Both companies sought a public advantage, and both companies made their partners look bad. Time Warner Cable took CBS’s local stations and their cable channels (Showtime Networks, CBS Sports Network and the Smithsonian channel) off their system. CBS denied access to its websites to Time Warner Cable customers.

The two companies finally came to an agreement just before the NFL was to return to CBS and a few weeks before the fall television season.

The terms of the agreement are not public, so we don’t know who blinked, and how much, but the dispute is an indication of deeper problems in both the cable and broadcast industries.

Implications

Both parties in this dispute, and their industries, came out looking more vulnerable.

CBS was not in a good negotiating position. Broadcasters have become dependent on fees from cable operators. Their local advertising markets aren’t healthy, and the biennial flood of the political advertising is now at risk from cheaper, more targeted internet advertising.

Time Warner Cable’s hard line reflects the maturity of their business. Subscriptions are flat, the internet access boom is over, and prices have probably peaked. It’s time to cut costs.

Consolidation is the natural fate of mature industries, and the cable operators are about to take the next logical step.

Broadcasters are not ready for what’s about to happen. Many station groups have been consolidating in hopes of being in a better position with the cable carriers. But if it turns out that CBS wasn’t able to make sufficient progress against Time Warner, even the largest of station groups may not be big enough to hold their own. And then the only rationale for broadcast consolidation will be further cost-cutting.

Consumers didn’t stop watching TV during the blackout. A few weeks of new behaviors could be enough to change some people’s lifetime of habit. Not many people, but not zero, either.

There were plenty of substitutes for CBS summer programming available both on cable and the internet. Even CBS’s Steve King miniseries Under the Dome, was (and still is) available for streaming free for Amazon Prime customers.

The Great CBS Blackout of 2013 was not enough to get anyone to drop their cable service, or watch less network TV. Unless, of course, they’d already been considering their alternatives.

This post originally appeared as an insight for Outsell’s customers. Republished with permission.

The Tribune Company’s decision to split its newspaper and broadcast properties suggests that newspaper and broadcast cross-ownership is no longer a strategy. Perhaps it never was.

Important Details: The Tribune Company, which has been languishing on the market for years, made a relatively bold move by announcing it would split its newspaper and broadcasting divisions.

This move has been likened to News Corp splitting its newspapers off from its entertainment assets and cable networks, but that’s the wrong analogy. The new Twenty-First Century Fox is comprised primarily of fast-growing, strategically sound, and profitable businesses with national footprints.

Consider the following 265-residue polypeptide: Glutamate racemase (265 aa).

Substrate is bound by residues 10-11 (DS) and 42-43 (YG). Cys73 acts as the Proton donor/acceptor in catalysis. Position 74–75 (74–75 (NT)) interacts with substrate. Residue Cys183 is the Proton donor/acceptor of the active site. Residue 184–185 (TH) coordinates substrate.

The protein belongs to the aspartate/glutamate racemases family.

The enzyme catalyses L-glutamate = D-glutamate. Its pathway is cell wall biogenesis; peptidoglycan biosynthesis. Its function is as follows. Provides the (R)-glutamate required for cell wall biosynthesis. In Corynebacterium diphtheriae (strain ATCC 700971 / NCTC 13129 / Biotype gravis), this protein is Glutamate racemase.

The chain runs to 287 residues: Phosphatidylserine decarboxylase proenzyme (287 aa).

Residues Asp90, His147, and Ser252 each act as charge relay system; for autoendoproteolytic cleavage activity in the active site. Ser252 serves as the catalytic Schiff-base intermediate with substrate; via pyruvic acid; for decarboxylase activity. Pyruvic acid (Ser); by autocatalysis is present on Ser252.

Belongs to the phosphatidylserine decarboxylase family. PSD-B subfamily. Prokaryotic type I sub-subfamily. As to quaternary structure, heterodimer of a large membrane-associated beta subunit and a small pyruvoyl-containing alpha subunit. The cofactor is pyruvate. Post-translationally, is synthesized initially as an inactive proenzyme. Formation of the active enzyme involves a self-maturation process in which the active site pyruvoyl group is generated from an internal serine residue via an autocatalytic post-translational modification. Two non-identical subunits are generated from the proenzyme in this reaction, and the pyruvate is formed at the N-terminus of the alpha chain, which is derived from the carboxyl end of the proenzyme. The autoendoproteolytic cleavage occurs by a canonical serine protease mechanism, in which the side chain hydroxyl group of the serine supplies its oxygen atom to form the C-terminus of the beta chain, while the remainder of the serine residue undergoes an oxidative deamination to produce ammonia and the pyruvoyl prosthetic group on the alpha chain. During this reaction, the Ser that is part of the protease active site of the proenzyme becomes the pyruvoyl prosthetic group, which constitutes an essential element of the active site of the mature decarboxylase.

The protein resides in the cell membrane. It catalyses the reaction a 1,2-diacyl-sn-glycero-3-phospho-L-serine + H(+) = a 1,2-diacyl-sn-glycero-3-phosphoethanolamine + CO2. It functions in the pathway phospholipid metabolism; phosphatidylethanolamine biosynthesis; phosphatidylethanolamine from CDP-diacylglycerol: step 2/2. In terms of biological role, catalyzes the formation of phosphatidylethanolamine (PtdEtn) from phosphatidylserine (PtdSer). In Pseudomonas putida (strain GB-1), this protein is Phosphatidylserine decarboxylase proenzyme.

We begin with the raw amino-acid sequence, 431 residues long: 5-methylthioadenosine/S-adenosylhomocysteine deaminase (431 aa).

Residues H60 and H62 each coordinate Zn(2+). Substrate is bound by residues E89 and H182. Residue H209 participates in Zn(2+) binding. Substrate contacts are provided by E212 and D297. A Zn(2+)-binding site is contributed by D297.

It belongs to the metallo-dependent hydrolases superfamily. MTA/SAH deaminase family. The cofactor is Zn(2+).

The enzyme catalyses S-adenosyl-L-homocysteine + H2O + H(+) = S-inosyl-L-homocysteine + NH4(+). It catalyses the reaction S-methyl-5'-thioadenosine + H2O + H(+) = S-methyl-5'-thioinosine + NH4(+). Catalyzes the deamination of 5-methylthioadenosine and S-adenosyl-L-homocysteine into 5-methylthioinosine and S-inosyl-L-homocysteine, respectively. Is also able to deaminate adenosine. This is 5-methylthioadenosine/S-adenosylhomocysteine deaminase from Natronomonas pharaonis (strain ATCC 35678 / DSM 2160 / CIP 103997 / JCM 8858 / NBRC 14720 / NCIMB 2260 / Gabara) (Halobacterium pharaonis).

But Tribune’s local broadcast properties are mostly declining, or growing slowly, and threatened by the internet, cable networks, and the collapse of the local advertising ecology.

The better analogy is the split of Belo’s newspaper and broadcast properties in 2008, which by Gannett’s purchase of Belo’s broadcast business this year. The split creates a broadcasting business big enough to negotiate credibly with large cable providers for must-carry fees. It also insulates the broadcast business from the risk in the newspaper business.

Implications: For decades, newspaper publishers and broadcasters have chafed under the FCC’s cross-ownership rules, which keep them from owning newspapers and stations in the same market.

Now, Tribune has broken up one of the original, grandfathered cross-ownerships: the Chicago Tribune and WGN. To date, Tribune newspapers and TV stations newsrooms really merged only in Hartford Courant/FOXCT.

Tribune’s split — and Gannett’s acquisition of Belo — signal that even if the cross-ownership rule were lifted tomorrow that broadcasters and newspapers wouldn’t stampede to merge.

The last thirty years have taught us that the two businesses (newspapers and broadcast) have so little in common that merging them would neither lower costs nor increase revenues sufficiently to make it worth the trouble.

Although the internet blurs the boundaries of print and broadcast — news sites must have both text and video — the different cultures and news grammars of the two media make synergies elusive.

That doesn’t mean that local media won’t continue to pursue ill-considered cross-ownership plans and other kinds of horizontal integration.

Meanwhile, each unhappy industry is unhappy in its own way.

While TV broadcasters are bulking up to take on the cable companies, cable companies are merging to take on content providers and governments. It will take all the running broadcasters can do just to keep in the same place. Rents from dominant cable monopolies is a short-term windfall, not a strategy.

Newspapers are discovering that the internet doesn’t owe them a living and are retreating behind paywalls, a tactic reminiscent of the Siege of Leningrad. It’s a bloody holding action that’s effective only if you have a longer-term strategy.

Neither strategy addresses the real question: How do you create local media that will be relevant and profitable in the Twenty-First Century?

Focusing on keeping one’s core property viable while creating digital-native news is a big enough challenge without the distraction of dubious horizontal mergers.